Height. The half double crochet stitch is just that, half the size of one double crochet. Therefore, if you’d like your project longer, use a double crochet, or shorter, use a half double crochet in your pattern.
Does half double crochet use more yarn?
Yes, and no. Typically the taller the stitch the least amount of yarn is used. So the half double crochet would use more yarn than a double crochet stitch, but less than a single crochet stitch, when you factor in the yarn used throughout the total project.
When you insert your hook into the stitch in the row below, do you go through one loop, or two?
Go underneath both loops (the V) unless your pattern specifically tells you to only go through either the front or back loop and not both.
Is a hdc the same in US and UK terms?
No. In UK crochet terminology, the US double stitch is known as the treble stitch. Therefore the hdc would technically be the half treble stitch in the UK.
I hope you’ve found this tutorial useful. Please let me know if you have any questions and follow along for more tutorials! I’d love to hear what you made with the half double crochet stitch!
When you’ve been crocheting for any amount of time, you know that losing your crojo can be a real problem–especially if you use crochet as a method of keeping your stress and anxiety at bay, like I do. I’m here to give you some tried and true methods of what I do to regain my crojo and reset the balance of my little world (which my family probably thinks revolves around yarn, since I own so much).
What is Crojo?
Fair question. Crojo is a word created by crocheters in the industry that merges crochet and mojo. Losing your crojo often means that you just find yourself not wanting to pick up your hook and work on any type of crochet project. You feel uninspired, unmotivated, and otherwise blah toward the passion that was once involved in your craft.
For people who work in the crochet industry–pattern makers, pattern testers, custom crochet project makers, Etsy sellers, craft fair enthusiasts, and crochet bloggers–losing your crojo can be a serious issue. As well as for people, such as myself, who also work corporate jobs and use crochet as a form of releasing the anxiety we’ve built up throughout our days.
Why Do We Lose Our Crojo?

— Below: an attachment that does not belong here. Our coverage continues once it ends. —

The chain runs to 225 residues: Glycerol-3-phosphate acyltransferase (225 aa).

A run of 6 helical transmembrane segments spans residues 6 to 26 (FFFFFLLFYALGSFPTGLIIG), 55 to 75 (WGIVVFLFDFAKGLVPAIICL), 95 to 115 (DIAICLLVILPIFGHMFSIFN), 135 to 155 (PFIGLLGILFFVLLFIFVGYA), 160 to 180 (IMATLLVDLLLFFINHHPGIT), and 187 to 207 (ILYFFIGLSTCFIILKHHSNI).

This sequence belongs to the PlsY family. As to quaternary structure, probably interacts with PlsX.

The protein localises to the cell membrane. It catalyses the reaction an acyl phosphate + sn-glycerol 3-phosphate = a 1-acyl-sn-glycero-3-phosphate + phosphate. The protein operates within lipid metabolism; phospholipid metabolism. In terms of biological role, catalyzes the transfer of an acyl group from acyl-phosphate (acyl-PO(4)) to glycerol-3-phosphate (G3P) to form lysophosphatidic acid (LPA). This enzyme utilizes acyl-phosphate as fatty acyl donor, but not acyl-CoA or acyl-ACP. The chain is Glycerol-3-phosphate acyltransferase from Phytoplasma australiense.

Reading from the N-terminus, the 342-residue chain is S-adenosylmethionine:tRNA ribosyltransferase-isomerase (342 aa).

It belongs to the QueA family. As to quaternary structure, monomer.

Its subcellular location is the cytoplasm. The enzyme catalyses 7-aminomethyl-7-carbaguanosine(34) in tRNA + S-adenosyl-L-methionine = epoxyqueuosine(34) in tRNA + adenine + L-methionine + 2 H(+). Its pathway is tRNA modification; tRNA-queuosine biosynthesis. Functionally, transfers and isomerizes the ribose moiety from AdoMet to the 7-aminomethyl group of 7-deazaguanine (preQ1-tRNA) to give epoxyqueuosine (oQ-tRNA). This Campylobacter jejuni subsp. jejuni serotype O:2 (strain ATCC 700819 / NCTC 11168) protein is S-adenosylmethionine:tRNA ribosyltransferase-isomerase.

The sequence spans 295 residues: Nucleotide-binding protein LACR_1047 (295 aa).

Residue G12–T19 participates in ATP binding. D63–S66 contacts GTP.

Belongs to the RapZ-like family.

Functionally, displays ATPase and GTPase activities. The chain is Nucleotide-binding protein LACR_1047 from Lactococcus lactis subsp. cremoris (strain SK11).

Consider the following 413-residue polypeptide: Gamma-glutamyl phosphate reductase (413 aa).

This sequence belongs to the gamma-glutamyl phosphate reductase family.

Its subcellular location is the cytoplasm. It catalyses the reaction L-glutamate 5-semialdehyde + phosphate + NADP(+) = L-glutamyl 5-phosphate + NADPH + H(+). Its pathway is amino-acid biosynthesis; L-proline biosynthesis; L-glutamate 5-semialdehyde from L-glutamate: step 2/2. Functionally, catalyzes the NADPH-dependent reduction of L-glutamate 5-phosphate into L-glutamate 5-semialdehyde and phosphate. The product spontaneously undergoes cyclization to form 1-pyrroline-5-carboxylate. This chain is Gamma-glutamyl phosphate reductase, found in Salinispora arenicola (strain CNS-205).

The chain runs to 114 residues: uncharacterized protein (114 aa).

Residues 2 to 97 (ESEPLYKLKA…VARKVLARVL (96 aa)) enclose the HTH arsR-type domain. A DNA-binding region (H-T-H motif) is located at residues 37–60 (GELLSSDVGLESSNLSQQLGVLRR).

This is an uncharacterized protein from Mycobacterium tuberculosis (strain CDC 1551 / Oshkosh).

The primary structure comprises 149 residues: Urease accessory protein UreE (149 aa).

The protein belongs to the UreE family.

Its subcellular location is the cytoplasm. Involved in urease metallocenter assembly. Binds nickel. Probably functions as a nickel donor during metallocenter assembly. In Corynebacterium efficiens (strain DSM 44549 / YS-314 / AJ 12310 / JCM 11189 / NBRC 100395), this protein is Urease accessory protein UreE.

I’m friends with many crocheters, and we all talk about what causes us to lose our mojo from time-to-time. It seems the most common is when we say yes to something we should have said no to.
Do you ever have a good friend come to you with a project like this, “Hey, Amanda! I know you are a great crocheter. I just saw this pattern for a (insert large and complicated pattern here) and I’m willing to pay you to make it for me!” Because you like a challenge, and live to help out your friends, you say yes. Despite the fact that you’re already busy. Despite the fact that you currently have 5 other projects you’re working on. Despite the fact that you don’t have a pattern for the project and think you’ll have time to make one up. I’m a pro at doing this very same thing.
Another possible reason people lose their will to crochet could be if they’ve been working on the same project for a long period of time. Maybe it’s a paid project, or maybe it’s just something you wanted to take on because you thought you had a lot of time. But now it’s summer, and the blanket is bulky, and hot, and you are just over it.
I’ve been there.
10 Ideas to Get Your Crojo Back
The list-maker in me wanted to come up with some tried-and-true ideas to help you get your crojo back! Now, sometimes I try one of these and they don’t work, so I have to move on to another. But keep trying, and hopefully you’ll find the one that works for you!
- Start a project you know you can finish in an hour – Simply the act of finishing a project could be enough to help you get out of your funk. Need a quick-turn project? Try out these face scrubbies or try making a velvet scrunchie. Often times all you need is the rush of finishing a project in order to kick you back into working on others.
- Learn a new stitch – If you’re making a crochet blanket in the bobble stitch, and it’s the only stitch you happen to know right now, you might just be plain sick and tired of it. There’s much more to crochet than a few stitches–there are hundreds! Check out New Stitch a Day for some ideas.
- Wander through the yarn aisle at your local craft store. Sometimes just getting out and finding a new skein of yarn will get you motivated. Maybe select something that’s a different texture than what you’ve been working with.
- If you think it’s the hook that’s the issue, try a project where you crochet with your hands. Arm crochet, or finger crochet, have become popular in the past few years with the release of the super bulky yarns you can now find. Try putting down your hook and crocheting a different way.
- Join a crochet subscription box group and participate in a project with a group. The motivation of seeing others in the group finish their projects might be enough to help you out on your own!
- Find a local crochet group and meet up with them. I know my local yarn stores all have groups that meet and work on projects together frequently. It’s a way to share ideas, friendship, and oftentimes a motivation to also finish your project.